If your pet requires an endoscopy, our veterinarians in New York will gladly clarify why and when we perform this procedure. It assists us in identifying and addressing problems in your pet's digestive system.
What Is an Endoscopy?
Vets use a special tool called an endoscope for medical purposes. It's like a bendy tube with a tiny camera attached to it. They put this tube either through your mouth into your stomach or through your bottom into your colon. The camera helps the veterinarians look inside these empty body parts.
Vets use an endoscope to find out if something is wrong inside, like narrow places, strange cells, or lumps. Sometimes, they even use it to take out things that shouldn't be there, like foreign objects.
The Endoscopy Procedure
Before your cat or dog undergoes a gastrointestinal endoscopy, they should avoid eating and having any feces in their system. Depending on where the endoscope will be used inside your pet, they might need to fast for 12 to 18 hours to clear their system. Before the procedure, your vet may need to give your pet at least one enema.
During the procedure, your pet will be given sedation because an endoscopy provides a detailed view of the esophagus, stomach, intestines, or colon. The vet will insert the endoscope through the mouth or the rectum into your pet's stomach or intestinal tract and move it to see the necessary area.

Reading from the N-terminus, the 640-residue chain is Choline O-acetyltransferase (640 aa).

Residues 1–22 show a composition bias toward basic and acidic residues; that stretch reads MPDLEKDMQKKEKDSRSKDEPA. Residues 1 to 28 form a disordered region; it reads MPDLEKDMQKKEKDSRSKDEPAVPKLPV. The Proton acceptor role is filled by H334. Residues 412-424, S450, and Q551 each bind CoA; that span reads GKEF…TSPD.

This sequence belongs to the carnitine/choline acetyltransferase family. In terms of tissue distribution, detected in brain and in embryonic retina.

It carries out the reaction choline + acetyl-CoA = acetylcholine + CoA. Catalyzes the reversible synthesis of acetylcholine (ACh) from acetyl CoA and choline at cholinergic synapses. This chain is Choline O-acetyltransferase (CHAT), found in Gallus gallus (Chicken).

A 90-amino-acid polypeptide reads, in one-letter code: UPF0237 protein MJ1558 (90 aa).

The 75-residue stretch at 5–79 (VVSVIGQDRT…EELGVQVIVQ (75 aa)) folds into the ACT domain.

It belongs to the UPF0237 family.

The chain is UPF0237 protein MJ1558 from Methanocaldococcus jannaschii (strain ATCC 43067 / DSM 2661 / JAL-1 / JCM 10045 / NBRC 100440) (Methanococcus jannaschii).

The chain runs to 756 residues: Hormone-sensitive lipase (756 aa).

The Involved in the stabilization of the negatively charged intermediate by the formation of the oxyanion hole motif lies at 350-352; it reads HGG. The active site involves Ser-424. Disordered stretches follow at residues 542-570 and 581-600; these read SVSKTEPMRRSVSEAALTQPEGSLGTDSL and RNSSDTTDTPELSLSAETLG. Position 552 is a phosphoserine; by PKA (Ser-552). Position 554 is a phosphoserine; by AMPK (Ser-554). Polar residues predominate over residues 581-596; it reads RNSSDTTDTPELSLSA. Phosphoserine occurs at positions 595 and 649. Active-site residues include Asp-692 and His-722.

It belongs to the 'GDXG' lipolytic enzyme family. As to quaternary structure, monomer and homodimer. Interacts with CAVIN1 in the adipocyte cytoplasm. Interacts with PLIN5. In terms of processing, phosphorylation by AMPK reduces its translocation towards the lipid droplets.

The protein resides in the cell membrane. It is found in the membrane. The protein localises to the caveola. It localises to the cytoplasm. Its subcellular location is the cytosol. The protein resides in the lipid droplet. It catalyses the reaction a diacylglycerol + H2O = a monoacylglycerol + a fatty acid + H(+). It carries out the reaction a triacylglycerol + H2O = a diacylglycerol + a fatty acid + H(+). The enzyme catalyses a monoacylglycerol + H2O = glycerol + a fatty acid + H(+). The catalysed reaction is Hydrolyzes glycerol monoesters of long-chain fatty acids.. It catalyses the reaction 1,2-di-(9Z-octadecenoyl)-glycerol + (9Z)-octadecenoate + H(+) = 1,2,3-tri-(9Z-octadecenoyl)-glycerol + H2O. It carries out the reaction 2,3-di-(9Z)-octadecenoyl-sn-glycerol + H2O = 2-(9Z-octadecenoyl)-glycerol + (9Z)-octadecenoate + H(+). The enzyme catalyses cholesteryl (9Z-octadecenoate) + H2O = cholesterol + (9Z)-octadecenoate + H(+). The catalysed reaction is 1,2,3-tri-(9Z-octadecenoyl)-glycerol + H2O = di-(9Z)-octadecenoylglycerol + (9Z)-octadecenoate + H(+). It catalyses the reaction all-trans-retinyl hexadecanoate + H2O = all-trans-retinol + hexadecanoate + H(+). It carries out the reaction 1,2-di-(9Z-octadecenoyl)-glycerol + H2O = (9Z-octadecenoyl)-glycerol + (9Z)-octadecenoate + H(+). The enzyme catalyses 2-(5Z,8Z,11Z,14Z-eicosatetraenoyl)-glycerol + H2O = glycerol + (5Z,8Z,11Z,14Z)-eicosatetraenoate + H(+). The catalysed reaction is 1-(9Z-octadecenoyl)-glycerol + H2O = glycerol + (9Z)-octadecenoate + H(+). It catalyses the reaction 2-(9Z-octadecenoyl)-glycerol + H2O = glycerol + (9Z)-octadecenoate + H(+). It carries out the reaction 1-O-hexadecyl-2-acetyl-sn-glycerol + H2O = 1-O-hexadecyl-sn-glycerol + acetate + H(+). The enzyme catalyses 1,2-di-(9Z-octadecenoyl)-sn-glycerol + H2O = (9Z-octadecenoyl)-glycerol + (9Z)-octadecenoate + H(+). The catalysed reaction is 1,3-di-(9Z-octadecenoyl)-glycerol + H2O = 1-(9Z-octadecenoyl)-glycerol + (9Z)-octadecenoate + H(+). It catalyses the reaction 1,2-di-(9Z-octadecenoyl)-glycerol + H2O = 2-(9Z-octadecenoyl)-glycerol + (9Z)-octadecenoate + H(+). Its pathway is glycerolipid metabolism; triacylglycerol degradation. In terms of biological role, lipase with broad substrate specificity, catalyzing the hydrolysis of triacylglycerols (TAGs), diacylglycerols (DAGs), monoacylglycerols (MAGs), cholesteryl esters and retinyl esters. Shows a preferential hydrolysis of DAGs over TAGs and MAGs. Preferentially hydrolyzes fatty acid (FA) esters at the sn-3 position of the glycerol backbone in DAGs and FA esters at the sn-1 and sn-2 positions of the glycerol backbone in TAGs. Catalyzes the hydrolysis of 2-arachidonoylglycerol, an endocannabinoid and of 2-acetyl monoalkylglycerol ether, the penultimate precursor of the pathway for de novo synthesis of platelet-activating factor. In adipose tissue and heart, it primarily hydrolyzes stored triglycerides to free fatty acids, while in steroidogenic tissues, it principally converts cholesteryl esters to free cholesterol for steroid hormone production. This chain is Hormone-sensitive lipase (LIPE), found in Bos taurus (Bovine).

If your pet needs a biopsy or removal of a foreign object, the vet can use an additional device passed through the endoscope to perform those procedures as required.
Diseases That Can Be Diagnosed With an Endoscopy
Endoscopy allows your vet to check out your pet's esophagus, stomach, and upper part of the small intestine or colon. It helps find problems like inflammation, strange swelling, scars, and narrowing. If anything unusual is spotted, your vet can take small tissue samples using a special tool. These samples come from the lining of the organ.
Diagnosing Cancer With an Endoscopy
Your veterinarian can usually detect gastrointestinal tract cancer with an endoscope. But sometimes, tumors don't harm the stomach or colon's inner lining. The biopsy results look okay in these cases, but the pet still has health problems.
In some situations, the vet might need to do exploratory surgery (called exploratory laparotomy) or use non-invasive tests like an MRI to get the required biopsies.
Your Pet's Recovery
After your pet's endoscopy, it will wake up from the sedation and should get better quickly. Once it's awake and feeling good, we can let it go home to rest.
Depending on why the endoscopy was done, your pet might be able to start playing and eating again quite soon.
Following Your Pet's Endoscopy
If your pet had a biopsy, it may take about a week to get the results. Your vet will call you to talk about what comes next. If the endoscopy was done to find out what's happening, your vet will explain what to do next when they get in touch. If your vet did the endoscopy to discover something, they'll chat with you about the next steps.
If the procedure was to find and remove something foreign, you and your pet should be able to return to normal activities right after the endoscopy and waking up from anesthesia.
Note: The advice provided in this post is intended for informational purposes and does not constitute medical advice regarding pets. Please make an appointment with your vet for an accurate diagnosis of your pet's condition.